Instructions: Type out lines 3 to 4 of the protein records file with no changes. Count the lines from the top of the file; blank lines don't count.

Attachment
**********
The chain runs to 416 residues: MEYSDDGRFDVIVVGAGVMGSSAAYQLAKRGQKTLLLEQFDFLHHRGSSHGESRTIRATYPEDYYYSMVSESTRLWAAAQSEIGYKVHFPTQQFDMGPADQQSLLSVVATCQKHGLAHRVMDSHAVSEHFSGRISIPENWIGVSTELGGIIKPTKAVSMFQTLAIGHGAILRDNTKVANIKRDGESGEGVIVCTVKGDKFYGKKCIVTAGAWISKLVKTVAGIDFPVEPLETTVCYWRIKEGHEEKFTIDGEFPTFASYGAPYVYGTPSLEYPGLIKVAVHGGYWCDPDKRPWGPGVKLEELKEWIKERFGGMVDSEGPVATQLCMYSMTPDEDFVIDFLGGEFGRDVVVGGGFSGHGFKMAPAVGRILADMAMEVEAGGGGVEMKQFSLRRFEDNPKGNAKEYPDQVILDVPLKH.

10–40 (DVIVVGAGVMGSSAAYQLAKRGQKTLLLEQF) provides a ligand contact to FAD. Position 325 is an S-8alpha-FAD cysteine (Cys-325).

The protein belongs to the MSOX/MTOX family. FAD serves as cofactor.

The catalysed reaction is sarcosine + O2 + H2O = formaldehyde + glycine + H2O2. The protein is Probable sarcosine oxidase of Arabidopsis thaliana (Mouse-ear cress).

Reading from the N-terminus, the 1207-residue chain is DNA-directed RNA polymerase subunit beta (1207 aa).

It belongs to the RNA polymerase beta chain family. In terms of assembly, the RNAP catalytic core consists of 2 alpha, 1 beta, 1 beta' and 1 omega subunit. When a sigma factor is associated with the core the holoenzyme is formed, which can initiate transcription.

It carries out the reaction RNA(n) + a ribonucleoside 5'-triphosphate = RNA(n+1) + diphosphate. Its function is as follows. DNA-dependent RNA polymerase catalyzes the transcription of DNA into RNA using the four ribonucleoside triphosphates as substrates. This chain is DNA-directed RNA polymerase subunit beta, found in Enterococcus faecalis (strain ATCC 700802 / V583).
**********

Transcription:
The protein belongs to the MSOX/MTOX family. FAD serves as cofactor.

The catalysed reaction is sarcosine + O2 + H2O = formaldehyde + glycine + H2O2. The protein is Probable sarcosine oxidase of Arabidopsis thaliana (Mouse-ear cress).